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Sharks Welcome Here

A report from the Kauffman Foundation has Wisconsin last among states – 50 out of 50 – in environment and climate for entrepreneurship. The Schneider School is taking steps to improve this ranking, expanding its entrepreneurial mission to provide a conduit for start-ups. The new “Shark Tank”-inspired elevator-pitch contest, spearheaded by Joy Pahl (Business Administration) and open to any student with a product or service, is just one outcome.

“If there is one thing about being young, you have all kinds of ideas. Some of them are pretty good,” says Kevin Quinn, dean of the business school. “If we don’t provide a pathway for young people to pursue opportunities, they are going to leave. They are leaving for Chicago, Minneapolis, Denver, San Francisco, Austin and Boston. They are leaving for all these places where they can find the infrastructure they need to become entrepreneurial. [Here,] we’ve been talking to the county about creating spaces on campus. The St. Norbert campus is a great place to trade ideas,” he says. “We are blessed with this incredible physical plant for people to take ideas and do something with them.”

When Patricia Schneider provided the gift to fund the business school that bears its name, it also funded three elements that have elevated its business programs, says Quinn: the Center for Business & Economic Analysis; a business ethics program; an entrepreneurship initiative. The goal is to connect with area business leaders to develop mentorships and secure investments in student-driven products and services.

There are venture capitalists and angel investors in northeast Wisconsin with money, says Quinn. “There have been mentorships and there is clear indication that financial support is coming if we ask for it,” he says. “My conversations with business leaders have been very positive. They are looking for ways to support young people. They recognize that if they are going to be able to hire smart, young, enterprising people to work in their organizations, we better create a culture of supporting ideas and supporting risk-taking.”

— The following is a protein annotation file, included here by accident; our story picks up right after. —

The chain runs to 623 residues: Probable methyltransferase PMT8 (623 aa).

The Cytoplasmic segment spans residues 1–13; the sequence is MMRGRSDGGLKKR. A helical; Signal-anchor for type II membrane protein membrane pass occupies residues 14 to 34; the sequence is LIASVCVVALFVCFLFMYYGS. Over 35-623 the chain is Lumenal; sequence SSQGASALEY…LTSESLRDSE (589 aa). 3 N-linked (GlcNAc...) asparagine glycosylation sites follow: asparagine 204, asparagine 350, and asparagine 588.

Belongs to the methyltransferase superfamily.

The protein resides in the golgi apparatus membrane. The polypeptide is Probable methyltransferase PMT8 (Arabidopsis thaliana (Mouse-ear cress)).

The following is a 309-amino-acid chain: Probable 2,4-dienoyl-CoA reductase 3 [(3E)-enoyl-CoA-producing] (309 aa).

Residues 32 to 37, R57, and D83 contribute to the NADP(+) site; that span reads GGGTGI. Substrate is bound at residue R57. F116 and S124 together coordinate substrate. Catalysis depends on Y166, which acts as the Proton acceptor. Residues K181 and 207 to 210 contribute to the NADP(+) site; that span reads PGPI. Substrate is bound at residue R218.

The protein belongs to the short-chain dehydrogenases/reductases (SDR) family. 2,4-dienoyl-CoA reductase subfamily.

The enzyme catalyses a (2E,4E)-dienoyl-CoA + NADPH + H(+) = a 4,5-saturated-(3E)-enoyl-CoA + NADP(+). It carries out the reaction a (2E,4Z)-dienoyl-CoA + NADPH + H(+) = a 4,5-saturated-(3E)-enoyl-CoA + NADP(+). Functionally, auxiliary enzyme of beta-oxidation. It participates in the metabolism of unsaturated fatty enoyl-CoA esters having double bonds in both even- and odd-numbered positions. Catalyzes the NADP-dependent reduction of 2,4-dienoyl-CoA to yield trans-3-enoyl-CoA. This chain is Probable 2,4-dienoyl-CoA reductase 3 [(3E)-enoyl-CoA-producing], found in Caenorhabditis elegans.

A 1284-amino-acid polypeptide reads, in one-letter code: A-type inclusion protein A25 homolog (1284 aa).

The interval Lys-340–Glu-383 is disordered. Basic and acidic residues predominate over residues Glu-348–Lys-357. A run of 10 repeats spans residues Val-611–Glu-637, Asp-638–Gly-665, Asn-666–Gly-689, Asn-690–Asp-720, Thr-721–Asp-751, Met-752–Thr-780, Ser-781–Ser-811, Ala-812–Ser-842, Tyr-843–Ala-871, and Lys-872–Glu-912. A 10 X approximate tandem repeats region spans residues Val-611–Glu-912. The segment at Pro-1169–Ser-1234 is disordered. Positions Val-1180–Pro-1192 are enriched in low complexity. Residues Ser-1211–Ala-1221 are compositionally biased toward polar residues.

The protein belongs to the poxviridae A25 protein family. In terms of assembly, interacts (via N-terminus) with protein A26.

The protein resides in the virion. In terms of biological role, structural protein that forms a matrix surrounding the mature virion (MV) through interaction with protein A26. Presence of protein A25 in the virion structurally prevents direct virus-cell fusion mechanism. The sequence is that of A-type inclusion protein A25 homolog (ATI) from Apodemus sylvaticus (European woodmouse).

Good business ideas can always be found on campus. “I just finished teaching an MBA class, an elective in entrepreneurship,” says Pahl. “We had four teams give their pitches of four different business ideas. One is pretty far along. The four pitches were all feasible business ideas and that came out of a five-week class.”

Return on investment
Entrepreneurial education extends to investors, too. 

“We need to educate the people who have money about what kinds of risks are worth taking. A lot of money that exists here is money that was made the old-fashioned way; they earned it, saved it and took care of it,” explains Kevin Quinn. “Changing to a mindset where they are willing to be in on 100 things and have three of them hit it big is tough. I would like for St. Norbert and the Schneider School to be a catalyst to get people speaking the same language about investment opportunities.”

Already, business- school faculty and students have become more involved in the local business community through their presence at events. “We buy a table. I invite our students and faculty. They get to know people. They see former students. We start to become more integrated into the fabric of the business community, which is my goal.”

Nov. 14, 2016